near this place, to which I will give the 8-gun battery coming in charge of Major Bankhead. By some blundering mistake a box of friction primes intended for me was left at Grenada. I have sent a courier to meet Major Bankhead, and if he has not a full supply of them the courier is to go on to Grenada to request Major Chambliss to send forward those left by Captain Hart. I have on the other side of and along White River a force of about 3,100 cavalry; near Brownsville I have 500; at and near this place I have 500; such of this place and along Arkansas River and between that and Ouachita I have about 2,000. If, therefore, Major Bankhead reaches me in due time, as, from your dispatch and Major Chambliss's letter, received by same courier, I am led to believe he will, I will have in a short time from 24,000 to 26,000 infantry, about 6,000 cavalry, and fifty-four pieces of artillery. With that force I could annihilate any force the enemy has or is likely to have on this side of the Mississippi River. As at present situated, however, I deem it the better course to remain where I am. Should I move upon Curtis at Helena with the force I now have armed and equipped the chances of success and failure are about equal. He is in position there with a force estimated to be even larger than mine. He would receive information of my approach by the time I got fairly across White River and could re-enforce at pleasure, and the Mississippi River flotilla could be ordered there to assist him and finally rescue him if defeated. Upon the other hand, if he advances the advantages are decidedly with me. It has been my purpose to allow him to advance into the interior and away his boats, if he would, when even with my present armed force I could, I am confident, annihilate him. Furthermore, when I advance at all it will be with the intention of making Arkansas River secure, and then pushing forward into Missouri. My present armed force is sufficient for the latter purpose if the other object can be obtained, which it will be if Curtis is crushed and destroyed. Should I succeeded in my purpose, after arming my whole command I expect to push forward the Missouri River with the greatest vigor. It was to make that object secure that I have delayed the execution of your order, and have thus given you may reasons for taking that responsibility. I hope my motives will be properly understood and appreciated. I am grateful to the department for its prompt and liberal compliance with my requests. As I have said before, it would have been better to disband my force than to have kept it here without arms. Being now supplied, however, almost to the extent of my wants, I expect soon to commence active operations, and will try to give my Government a satisfactory return for its promptness in relieving my distress and anxiety.*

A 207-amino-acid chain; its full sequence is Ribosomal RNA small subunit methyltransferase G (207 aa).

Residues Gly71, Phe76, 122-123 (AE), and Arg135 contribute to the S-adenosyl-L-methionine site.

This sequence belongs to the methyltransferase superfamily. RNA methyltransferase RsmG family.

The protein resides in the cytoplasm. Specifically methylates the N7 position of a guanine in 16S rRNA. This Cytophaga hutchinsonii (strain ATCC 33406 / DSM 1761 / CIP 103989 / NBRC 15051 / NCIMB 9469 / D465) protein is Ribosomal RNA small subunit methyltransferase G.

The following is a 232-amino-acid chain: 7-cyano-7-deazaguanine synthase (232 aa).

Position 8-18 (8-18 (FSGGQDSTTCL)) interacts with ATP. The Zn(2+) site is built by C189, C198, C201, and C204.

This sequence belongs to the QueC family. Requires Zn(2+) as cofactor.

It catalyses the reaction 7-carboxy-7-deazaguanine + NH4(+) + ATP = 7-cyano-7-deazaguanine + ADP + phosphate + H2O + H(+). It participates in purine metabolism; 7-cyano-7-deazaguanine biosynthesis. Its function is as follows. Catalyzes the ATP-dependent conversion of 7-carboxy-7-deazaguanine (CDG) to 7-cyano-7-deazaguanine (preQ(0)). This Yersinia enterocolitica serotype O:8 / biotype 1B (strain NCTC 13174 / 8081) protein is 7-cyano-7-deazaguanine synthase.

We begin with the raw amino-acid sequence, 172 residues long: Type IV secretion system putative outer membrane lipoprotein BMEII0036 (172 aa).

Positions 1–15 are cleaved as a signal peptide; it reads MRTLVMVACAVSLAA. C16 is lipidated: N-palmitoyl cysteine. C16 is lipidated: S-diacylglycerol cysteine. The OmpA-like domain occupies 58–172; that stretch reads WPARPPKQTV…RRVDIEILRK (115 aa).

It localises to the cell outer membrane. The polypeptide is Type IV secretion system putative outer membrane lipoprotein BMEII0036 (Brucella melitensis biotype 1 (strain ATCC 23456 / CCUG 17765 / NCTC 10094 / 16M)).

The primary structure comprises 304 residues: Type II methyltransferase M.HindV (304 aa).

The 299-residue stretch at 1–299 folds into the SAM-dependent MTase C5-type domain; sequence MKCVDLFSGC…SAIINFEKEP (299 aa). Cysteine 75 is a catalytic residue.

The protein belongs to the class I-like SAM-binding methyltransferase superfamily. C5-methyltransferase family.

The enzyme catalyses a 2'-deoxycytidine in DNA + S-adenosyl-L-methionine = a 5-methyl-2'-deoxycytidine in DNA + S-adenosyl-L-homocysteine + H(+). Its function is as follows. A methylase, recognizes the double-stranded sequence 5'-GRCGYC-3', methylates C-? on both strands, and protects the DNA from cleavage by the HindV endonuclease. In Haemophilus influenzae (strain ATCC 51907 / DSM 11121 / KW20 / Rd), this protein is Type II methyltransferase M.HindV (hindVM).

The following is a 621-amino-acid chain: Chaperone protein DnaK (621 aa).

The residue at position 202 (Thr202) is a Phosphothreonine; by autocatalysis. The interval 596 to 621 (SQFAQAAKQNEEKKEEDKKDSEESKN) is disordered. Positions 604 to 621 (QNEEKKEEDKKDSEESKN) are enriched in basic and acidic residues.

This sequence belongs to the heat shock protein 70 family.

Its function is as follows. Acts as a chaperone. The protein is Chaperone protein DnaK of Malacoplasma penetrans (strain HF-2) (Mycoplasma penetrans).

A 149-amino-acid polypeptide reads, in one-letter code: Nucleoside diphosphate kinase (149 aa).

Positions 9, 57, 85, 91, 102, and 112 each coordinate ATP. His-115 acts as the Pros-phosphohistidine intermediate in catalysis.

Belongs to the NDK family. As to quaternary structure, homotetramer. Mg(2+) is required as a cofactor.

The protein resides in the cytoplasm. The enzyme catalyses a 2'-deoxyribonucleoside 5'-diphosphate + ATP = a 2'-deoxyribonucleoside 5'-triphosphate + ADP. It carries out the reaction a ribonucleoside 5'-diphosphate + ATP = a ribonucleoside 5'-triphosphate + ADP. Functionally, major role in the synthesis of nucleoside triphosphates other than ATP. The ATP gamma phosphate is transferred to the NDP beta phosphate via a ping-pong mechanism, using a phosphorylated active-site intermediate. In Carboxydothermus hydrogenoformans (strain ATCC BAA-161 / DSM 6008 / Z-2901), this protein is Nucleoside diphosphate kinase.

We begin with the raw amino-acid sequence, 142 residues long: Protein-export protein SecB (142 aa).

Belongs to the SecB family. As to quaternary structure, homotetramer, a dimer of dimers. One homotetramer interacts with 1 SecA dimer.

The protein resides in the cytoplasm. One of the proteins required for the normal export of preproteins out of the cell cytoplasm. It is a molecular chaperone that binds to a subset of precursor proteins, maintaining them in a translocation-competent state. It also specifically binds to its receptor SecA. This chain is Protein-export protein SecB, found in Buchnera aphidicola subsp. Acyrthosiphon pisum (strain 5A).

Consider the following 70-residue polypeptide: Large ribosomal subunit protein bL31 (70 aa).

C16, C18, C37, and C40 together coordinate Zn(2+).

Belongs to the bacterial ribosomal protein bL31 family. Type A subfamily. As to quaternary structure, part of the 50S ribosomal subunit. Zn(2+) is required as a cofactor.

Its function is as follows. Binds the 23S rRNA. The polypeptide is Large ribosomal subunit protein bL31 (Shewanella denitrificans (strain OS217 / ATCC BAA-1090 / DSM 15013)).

T. C. HINDMAN,
Major-General, Commanding, &c.
HEADQUARTERS TRANS-MISSISSIPPI DISTRICT,
Little Rock, Ark., August 5, 1862.
General S. COOPER,
Adjutant and Inspector General, Richmond, Va.:
GENERAL: I some time since made an earnest appeal to General Bragg to send me the old refuse arms and batteries now lying idle in
* This letter was intercepted by Union forces. See Curtis to Halleck, August 15, 1862, p. 571.